NAFLD researchers are urging the public to take care of themselves by declaring NAFLD as a public health priority. They are realizing that the general public does not possess proper knowledge of NAFLD and they desire to change that. At the Digital NAFLD Summit 2021, researchers developed a final set of 37 consensus statements and 26 recommendations. The statements addressed a broad range of topics relevant to policymakers, practitioners, civil society groups, researchers, and affected populations. They hope that these recommendations can bring major change to NAFLD basic knowledge and prevention.

30% of adults have fatty liver

Who Has a Higher Risk of Getting NAFLD?

Anyone can develop NAFLD. Unfortunately, we don’t know everything about this condition. However, clinical research has provided a lot of information about who can get it or what causes fatty liver. We do know that it is more common for people that have the following factors:

  • Type 2 diabetes and prediabetes
  • Obesity
  • Middle-aged or older
  • Hispanic
  • High levels of fats in the blood
  • High blood pressure
  • Take certain drugs
  • Have certain metabolic disorders
  • Experienced rapid weight loss
  • Have certain infections, such as hepatitis C
  • Were exposed to toxins

NAFLD Treatment and Prevention

There is no medication or vaccine approved by the FDA to treat NAFLD. Fortunately, there are ways in which you can reduce or prevent fatty liver. Common suggestions from physicians include:

  • Losing weight
  • Get regular exercise
  • Eating a healthy diet that reduces salt and sugar intake
  • Get vaccinated for hepatitis A and B, the flu, and pneumococcal disease

NAFLD clinical research is so crucial today. We need clinical trials to develop treatments for NAFLD and you can help us. Participate in clinical trials to help the advancement in medicine for NAFLD. You can sign up for our current or upcoming studies by calling us at (480) 360-4000 or visiting our website.

Sources:

https://www.healio.com/news/hepatology/20210924/six-recent-reports-from-the-digital-nafld-summit-2021

https://www.healio.com/news/hepatology/20210917/researchers-deem-nafld-a-public-health-priority

https://easl.eu/press-release/treatment-advances-for-non-alcoholic-fatty-liver-disease-nafld-announced-at-ilc-2021/

https://atriumhealth.org/about-us/newsroom/news/2021/04/groundbreaking-clinical-trials-for-patients-with-nonalcoholic-fatty-liver-disease

https://medlineplus.gov/fattyliverdisease.html


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We are a little over a month away from the first anniversary of when the first COVID-19 vaccine dose was given. Over 15 million fully vaccinated Americans later, a lot has taken place in these last 11 months. Here’s the recap from vaccines to boosters in the fight to end COVID-19.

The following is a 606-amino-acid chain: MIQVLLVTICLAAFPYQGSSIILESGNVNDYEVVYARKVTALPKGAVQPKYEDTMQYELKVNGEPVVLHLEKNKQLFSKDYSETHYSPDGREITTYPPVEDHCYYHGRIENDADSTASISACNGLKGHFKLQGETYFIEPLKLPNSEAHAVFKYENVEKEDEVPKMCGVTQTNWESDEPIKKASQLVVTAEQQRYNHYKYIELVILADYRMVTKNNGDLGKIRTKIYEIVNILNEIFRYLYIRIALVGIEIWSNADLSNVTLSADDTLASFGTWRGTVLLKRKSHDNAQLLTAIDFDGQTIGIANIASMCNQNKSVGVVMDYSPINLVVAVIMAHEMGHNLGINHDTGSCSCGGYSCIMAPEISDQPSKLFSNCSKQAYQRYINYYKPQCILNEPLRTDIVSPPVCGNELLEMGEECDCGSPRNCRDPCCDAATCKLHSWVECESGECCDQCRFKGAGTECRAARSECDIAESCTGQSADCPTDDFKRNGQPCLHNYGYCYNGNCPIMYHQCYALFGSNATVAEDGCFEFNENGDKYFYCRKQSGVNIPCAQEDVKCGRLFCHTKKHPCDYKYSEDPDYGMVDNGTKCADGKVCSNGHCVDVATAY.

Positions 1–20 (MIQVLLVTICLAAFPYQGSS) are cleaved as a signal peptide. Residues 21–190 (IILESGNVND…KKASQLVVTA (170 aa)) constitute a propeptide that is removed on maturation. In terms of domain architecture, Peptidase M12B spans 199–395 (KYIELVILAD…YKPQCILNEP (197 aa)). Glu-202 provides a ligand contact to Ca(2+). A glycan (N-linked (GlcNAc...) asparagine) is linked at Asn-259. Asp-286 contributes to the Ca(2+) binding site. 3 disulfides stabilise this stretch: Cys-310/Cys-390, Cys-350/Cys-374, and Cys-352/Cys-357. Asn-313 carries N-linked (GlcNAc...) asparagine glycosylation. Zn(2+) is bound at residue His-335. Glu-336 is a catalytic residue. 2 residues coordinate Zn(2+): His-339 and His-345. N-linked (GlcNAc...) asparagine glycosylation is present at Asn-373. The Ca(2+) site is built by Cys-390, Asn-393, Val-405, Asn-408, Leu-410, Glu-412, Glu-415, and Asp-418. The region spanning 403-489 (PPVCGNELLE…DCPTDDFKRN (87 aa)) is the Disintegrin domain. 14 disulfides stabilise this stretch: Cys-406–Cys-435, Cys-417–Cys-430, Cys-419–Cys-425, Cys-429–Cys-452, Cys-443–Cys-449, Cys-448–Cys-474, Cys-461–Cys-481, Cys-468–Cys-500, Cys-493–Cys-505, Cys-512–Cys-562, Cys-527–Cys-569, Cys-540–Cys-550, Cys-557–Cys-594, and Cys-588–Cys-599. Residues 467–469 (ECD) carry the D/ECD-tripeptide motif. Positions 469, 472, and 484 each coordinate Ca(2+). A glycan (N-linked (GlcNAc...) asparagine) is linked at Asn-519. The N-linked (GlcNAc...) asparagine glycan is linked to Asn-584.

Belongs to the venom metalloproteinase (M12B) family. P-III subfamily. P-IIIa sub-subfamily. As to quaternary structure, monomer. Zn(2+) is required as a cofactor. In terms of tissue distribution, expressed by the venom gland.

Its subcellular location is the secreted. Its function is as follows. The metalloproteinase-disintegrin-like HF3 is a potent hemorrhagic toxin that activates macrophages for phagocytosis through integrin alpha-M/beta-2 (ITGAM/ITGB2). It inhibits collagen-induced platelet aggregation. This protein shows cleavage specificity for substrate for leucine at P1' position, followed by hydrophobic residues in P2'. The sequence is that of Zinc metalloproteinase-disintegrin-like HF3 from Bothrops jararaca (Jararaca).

Vaccines, Efficacy, and Age Groups

In the U.S., there are three vaccines currently in circulation. Several others are still under evaluation in clinical trials. Let’s look at the latest efficacy reports and which age groups are approved to take them:

  • Pfizer- BioNTech : 2 doses, 21 days apart.
    • Approval Status: FDA approved in August 2021 for ages 16 and up. Emergency use authorization (EUA) for ages 5-15
    • Effectiveness: Full effectiveness 2 weeks after 2nd 91% effective at preventing COVID-19, and 89% effective in preventing severe disease.
    • Approved ages: Children and adults 5 and older
  • Moderna: 2 doses, 28 days apart.
    • Approval Status: Under EUA since December 2020.
    • Effectiveness: Full effectiveness 2 weeks after 2nd 94% effective at preventing COVID-19, and 90% effective in preventing severe disease.
    • Approved ages: Adults 18 and older.
  • Johnson & Johnson: Single dose.
    • Approval Status: Under EUA since February 2021.
    • Effectiveness: Full effectiveness 2 weeks after single dose. 66% effective at preventing COVID-19, and 85% effective in preventing severe disease.
    • Approved ages: Adults 18 and older.

Boosters

Being vaccinated is still possibly the most important way we can get past the COVID-19 pandemic. As more time passes, we continue to learn more about whether or not booster doses would be beneficial. It’s important to mention, boosters are not a new idea and do not mean anything is wrong with the vaccine. If vaccine immunity wanes after some time, a booster helps prolong protection. Several routine immunizations require booster doses, these include chickenpox, tetanus, diphtheria, and mumps.